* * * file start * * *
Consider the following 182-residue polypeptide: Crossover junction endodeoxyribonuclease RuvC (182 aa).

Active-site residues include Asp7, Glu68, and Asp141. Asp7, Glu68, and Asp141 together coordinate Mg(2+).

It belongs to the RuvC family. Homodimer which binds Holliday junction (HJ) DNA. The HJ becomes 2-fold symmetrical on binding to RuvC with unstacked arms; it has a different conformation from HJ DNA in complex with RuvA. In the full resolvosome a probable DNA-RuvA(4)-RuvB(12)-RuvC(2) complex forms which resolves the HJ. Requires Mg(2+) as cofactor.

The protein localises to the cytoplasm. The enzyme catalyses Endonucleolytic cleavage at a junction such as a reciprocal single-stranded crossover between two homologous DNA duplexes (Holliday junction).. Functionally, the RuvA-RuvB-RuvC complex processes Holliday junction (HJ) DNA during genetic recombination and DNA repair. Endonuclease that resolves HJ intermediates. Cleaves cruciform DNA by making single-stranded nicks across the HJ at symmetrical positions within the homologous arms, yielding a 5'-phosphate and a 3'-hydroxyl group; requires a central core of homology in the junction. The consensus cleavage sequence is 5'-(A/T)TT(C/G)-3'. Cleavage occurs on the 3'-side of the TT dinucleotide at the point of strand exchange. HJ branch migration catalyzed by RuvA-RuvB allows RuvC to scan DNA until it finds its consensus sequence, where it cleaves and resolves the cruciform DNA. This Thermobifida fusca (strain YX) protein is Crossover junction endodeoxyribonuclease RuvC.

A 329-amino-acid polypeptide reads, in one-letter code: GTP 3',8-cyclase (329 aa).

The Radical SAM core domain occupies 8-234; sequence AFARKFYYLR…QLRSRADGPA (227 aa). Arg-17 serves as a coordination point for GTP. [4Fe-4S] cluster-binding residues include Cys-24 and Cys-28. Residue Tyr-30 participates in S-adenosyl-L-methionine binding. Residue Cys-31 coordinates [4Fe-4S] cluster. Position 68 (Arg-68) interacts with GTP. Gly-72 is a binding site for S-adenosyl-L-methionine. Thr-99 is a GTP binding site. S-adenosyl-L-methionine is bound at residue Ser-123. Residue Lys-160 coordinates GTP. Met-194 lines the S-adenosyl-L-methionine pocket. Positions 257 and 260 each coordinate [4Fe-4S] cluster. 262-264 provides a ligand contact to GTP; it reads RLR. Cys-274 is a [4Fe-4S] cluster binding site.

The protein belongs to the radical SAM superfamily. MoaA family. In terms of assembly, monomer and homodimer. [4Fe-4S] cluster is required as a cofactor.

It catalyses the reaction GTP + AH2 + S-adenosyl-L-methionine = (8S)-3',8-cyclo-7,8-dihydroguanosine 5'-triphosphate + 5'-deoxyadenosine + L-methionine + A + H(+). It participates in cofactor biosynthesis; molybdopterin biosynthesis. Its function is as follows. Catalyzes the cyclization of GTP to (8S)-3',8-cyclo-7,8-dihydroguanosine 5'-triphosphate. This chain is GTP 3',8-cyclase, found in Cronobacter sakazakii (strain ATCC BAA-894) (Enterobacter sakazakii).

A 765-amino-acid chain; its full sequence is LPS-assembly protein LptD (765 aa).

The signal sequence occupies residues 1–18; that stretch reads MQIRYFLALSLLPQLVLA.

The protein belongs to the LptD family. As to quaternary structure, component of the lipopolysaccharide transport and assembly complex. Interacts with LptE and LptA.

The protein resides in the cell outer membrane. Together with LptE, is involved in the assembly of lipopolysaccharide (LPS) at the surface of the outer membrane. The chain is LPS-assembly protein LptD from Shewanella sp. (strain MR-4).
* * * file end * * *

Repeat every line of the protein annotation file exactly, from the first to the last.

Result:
Consider the following 182-residue polypeptide: Crossover junction endodeoxyribonuclease RuvC (182 aa).

Active-site residues include Asp7, Glu68, and Asp141. Asp7, Glu68, and Asp141 together coordinate Mg(2+).

It belongs to the RuvC family. Homodimer which binds Holliday junction (HJ) DNA. The HJ becomes 2-fold symmetrical on binding to RuvC with unstacked arms; it has a different conformation from HJ DNA in complex with RuvA. In the full resolvosome a probable DNA-RuvA(4)-RuvB(12)-RuvC(2) complex forms which resolves the HJ. Requires Mg(2+) as cofactor.

The protein localises to the cytoplasm. The enzyme catalyses Endonucleolytic cleavage at a junction such as a reciprocal single-stranded crossover between two homologous DNA duplexes (Holliday junction).. Functionally, the RuvA-RuvB-RuvC complex processes Holliday junction (HJ) DNA during genetic recombination and DNA repair. Endonuclease that resolves HJ intermediates. Cleaves cruciform DNA by making single-stranded nicks across the HJ at symmetrical positions within the homologous arms, yielding a 5'-phosphate and a 3'-hydroxyl group; requires a central core of homology in the junction. The consensus cleavage sequence is 5'-(A/T)TT(C/G)-3'. Cleavage occurs on the 3'-side of the TT dinucleotide at the point of strand exchange. HJ branch migration catalyzed by RuvA-RuvB allows RuvC to scan DNA until it finds its consensus sequence, where it cleaves and resolves the cruciform DNA. This Thermobifida fusca (strain YX) protein is Crossover junction endodeoxyribonuclease RuvC.

A 329-amino-acid polypeptide reads, in one-letter code: GTP 3',8-cyclase (329 aa).

The Radical SAM core domain occupies 8-234; sequence AFARKFYYLR…QLRSRADGPA (227 aa). Arg-17 serves as a coordination point for GTP. [4Fe-4S] cluster-binding residues include Cys-24 and Cys-28. Residue Tyr-30 participates in S-adenosyl-L-methionine binding. Residue Cys-31 coordinates [4Fe-4S] cluster. Position 68 (Arg-68) interacts with GTP. Gly-72 is a binding site for S-adenosyl-L-methionine. Thr-99 is a GTP binding site. S-adenosyl-L-methionine is bound at residue Ser-123. Residue Lys-160 coordinates GTP. Met-194 lines the S-adenosyl-L-methionine pocket. Positions 257 and 260 each coordinate [4Fe-4S] cluster. 262-264 provides a ligand contact to GTP; it reads RLR. Cys-274 is a [4Fe-4S] cluster binding site.

The protein belongs to the radical SAM superfamily. MoaA family. In terms of assembly, monomer and homodimer. [4Fe-4S] cluster is required as a cofactor.

It catalyses the reaction GTP + AH2 + S-adenosyl-L-methionine = (8S)-3',8-cyclo-7,8-dihydroguanosine 5'-triphosphate + 5'-deoxyadenosine + L-methionine + A + H(+). It participates in cofactor biosynthesis; molybdopterin biosynthesis. Its function is as follows. Catalyzes the cyclization of GTP to (8S)-3',8-cyclo-7,8-dihydroguanosine 5'-triphosphate. This chain is GTP 3',8-cyclase, found in Cronobacter sakazakii (strain ATCC BAA-894) (Enterobacter sakazakii).

A 765-amino-acid chain; its full sequence is LPS-assembly protein LptD (765 aa).

The signal sequence occupies residues 1–18; that stretch reads MQIRYFLALSLLPQLVLA.

The protein belongs to the LptD family. As to quaternary structure, component of the lipopolysaccharide transport and assembly complex. Interacts with LptE and LptA.

The protein resides in the cell outer membrane. Together with LptE, is involved in the assembly of lipopolysaccharide (LPS) at the surface of the outer membrane. The chain is LPS-assembly protein LptD from Shewanella sp. (strain MR-4).